I spent a lot of hours on trains recently going down to London to meet my dear chums Jan and Linus who were over on holiday from Michigan. I haven’t seen them in the flesh for ages so it was terrific to spend time with them, especially since Jan had been seriously ill and when someone you care about is ill and thousands of miles away its aggravating that you can’t even give them a hug. So needless to say she got plenty of hugs that day. We had a terrific day in London (not my favourite city by a long shot), despite the extreme unfriendliness of most of the staff and clergy of Saint Paul’s Cathedral.

When I was a kid Saint Paul’s was free – now you stand in a long line of tourists from all over the world and finally stump up eight quid a person to get inside Christopher Wren’s masterpiece (mind you when I was a kid you could walk right up to Ten Downing Street and have your photo taken with the friendly and obliging copper on duty at the door to the PM’s residence – changed days, now you can’t even enter the street. I preferred it the old way, it said something about us). I’d forgotten how awfully gaudy the interior is – the interior decor is so bling it looks like a rapper’s bathroom; truly awful, no wonder Wren was so upset over them ruining the simple elegance of his architecture. And then there was the no pictures rule – yes, in this major tourist attraction in one of the major cities of the planet you’re not allowed to take pictures! Seriously, I’m not kidding.

And how do I know this? Because some extremely rude and ignorant shagwit of a Vicar came trotting out in his girly cassock and spent his day marching quickly up to the hundreds of visitors and barking ‘put that camera back in your bag’ before marching off just as quickly, which is probably just as well since, once I’d realised this rude git had actually been talking to me, I was sorely tempted to punch the ignorant twat for his rudeness and lack of manners – I don’t see why you can’t take pictures there (especially when you have paid way over the odds to get in) and there is no excuse for such apalling unfriendliness and lack of manners (the way he did it was just do arrogant and rude – oh well, that’s the C of E for you).

Can you imagine being told you can’t take pictures in and around the Eiffel Tower? Edinburgh Castle? Do these stupid buggers actually want people from all round the globe to visit their church? Word to the London tourist authorities – you want to speak to these aresholes about their non-camera policy and also about their extreme rudeness and unfriendliness – it ain’t helping London’s image any. I almost hope some of the Olympics committee went there… Wouldn’t do much for the London bid, would it. So, clergy of Saint Paul’s, you are a bunch of unfriendly and stupid idiots and you really need to brush up your people skills and revise your policy for the thousands of people who visit your vastly over-priced church. Of course, I still took some pictures anyway… and the Whispering Gallery is still amazing.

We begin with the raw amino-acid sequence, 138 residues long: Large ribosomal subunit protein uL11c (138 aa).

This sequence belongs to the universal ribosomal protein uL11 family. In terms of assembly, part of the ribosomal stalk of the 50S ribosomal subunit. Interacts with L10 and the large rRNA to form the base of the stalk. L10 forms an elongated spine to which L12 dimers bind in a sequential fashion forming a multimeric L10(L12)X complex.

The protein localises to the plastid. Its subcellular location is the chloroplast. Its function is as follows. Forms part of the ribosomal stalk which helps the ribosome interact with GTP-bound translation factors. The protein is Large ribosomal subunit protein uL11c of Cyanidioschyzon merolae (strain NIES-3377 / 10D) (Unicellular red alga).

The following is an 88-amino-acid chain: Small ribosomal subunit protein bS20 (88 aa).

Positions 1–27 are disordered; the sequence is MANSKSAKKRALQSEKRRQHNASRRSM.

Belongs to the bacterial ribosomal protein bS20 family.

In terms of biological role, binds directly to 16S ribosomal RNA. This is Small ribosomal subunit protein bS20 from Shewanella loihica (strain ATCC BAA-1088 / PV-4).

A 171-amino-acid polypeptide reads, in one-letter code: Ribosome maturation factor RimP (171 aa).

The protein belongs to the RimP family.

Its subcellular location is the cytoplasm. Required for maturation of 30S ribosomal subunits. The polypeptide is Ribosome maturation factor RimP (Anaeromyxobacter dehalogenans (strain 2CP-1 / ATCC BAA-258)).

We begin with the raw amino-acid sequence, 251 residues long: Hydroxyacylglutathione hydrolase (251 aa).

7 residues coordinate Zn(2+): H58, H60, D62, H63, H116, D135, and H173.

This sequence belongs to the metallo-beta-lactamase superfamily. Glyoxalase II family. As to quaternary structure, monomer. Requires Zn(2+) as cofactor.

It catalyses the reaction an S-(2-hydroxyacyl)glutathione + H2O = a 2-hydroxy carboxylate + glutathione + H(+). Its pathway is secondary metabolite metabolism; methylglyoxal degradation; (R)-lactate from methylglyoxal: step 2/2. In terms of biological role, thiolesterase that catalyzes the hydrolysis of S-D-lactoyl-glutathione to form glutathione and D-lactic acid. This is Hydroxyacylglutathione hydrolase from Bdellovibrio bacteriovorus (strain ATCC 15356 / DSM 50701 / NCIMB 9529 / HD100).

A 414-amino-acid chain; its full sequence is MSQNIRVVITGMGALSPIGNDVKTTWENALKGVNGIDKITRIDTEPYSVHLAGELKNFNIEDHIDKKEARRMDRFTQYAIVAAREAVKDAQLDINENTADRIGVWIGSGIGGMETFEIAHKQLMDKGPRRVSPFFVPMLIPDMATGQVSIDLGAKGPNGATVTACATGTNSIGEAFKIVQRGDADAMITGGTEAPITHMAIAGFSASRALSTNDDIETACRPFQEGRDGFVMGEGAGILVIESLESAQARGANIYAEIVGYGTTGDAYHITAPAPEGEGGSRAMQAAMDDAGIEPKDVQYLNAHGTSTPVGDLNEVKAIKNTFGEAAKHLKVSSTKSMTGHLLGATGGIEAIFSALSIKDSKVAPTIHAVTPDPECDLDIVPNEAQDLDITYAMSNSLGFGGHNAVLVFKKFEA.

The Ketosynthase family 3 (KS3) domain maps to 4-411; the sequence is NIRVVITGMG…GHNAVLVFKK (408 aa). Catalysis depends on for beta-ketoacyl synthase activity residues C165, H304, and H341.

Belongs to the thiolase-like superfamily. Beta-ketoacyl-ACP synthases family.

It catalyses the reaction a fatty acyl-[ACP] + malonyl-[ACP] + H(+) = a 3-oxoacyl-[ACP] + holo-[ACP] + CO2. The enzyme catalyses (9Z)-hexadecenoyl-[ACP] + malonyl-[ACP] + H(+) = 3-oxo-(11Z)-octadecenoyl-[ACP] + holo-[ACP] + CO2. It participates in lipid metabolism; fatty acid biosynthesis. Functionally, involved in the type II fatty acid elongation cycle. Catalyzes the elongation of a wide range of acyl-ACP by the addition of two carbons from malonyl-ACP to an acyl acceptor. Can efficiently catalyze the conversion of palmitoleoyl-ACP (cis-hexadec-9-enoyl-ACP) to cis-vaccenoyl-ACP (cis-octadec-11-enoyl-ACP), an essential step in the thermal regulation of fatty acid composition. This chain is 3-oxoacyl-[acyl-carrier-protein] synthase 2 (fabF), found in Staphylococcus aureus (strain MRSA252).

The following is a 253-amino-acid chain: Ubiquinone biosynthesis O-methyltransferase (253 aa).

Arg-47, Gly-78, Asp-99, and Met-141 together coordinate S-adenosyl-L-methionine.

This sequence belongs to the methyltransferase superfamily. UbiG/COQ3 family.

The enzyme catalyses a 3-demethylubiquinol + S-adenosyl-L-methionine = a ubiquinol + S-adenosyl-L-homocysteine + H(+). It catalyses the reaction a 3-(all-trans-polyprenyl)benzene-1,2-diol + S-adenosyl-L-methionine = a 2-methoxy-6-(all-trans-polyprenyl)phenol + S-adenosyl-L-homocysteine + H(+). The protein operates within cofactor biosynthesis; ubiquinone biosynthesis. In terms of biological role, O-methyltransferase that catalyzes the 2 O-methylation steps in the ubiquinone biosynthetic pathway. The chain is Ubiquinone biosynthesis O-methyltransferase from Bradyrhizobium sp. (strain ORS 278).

Anyway, I that no withstanding I had a great day with my chums and much food and booze was consumed and hugs exchanged. I caught an incredibly early train from Edinburgh (6am – eek!); upside to this was that as I was going down the east coast line I could watch the sunrise. Passing within yards of the coastline at some points I had a great view out over a smooth sea, a deep cobalt blue. The sun seemed to rise directly from the waters, as if the sea was giving birth to a burning, copper disc. The sky was a clear, Saltire blue and it met the deeper, darker blue of the sea in a perfect line of horizon, with the sun rising from the waves.

A little while later I passed through the Borders. Further inland I saw a gorgeous old home which had begun life as a very Scottish-looking tower house but had been modified later in less warlike times to resemble what Charlie McKean refers to as a ‘Scottish Chateau’. It sat on high ground, surrounded by deep green trees, newly re-leaved by the spring. The centuries old stonework was of red sandstone instead of the normal beige; it caught the rising sun and glowed with a wonderful coppery warmth, contrasting brilliantly with the verdant greens of the surrounding gardens and trees, utterly beautiful and one of those scenes you see for a few seconds only from the window of a speeding train.

I think I prefer trains to planes because you see more as you travel; the country opens up to you and you see countryside, coastline and different cities pass before your window; there’s a sense of travel and moving that planes just don’t convey to me. On the way back up my window faced westwards this time and I had my own picture window of the sun setting on a clear, spring evening. As an experiment I snapped off a couple of pictures as the train sped home to the north through the twilight, not sure f any of them would come out, but a couple are passable; of course they never capture what the eye beheld, the full richness of a sunset, of pinks and reds illuminating the few wispy clouds like an Impressionist painting, the countryside in the foreground covered in deep, long shadows as night fell and the sun fled westwards.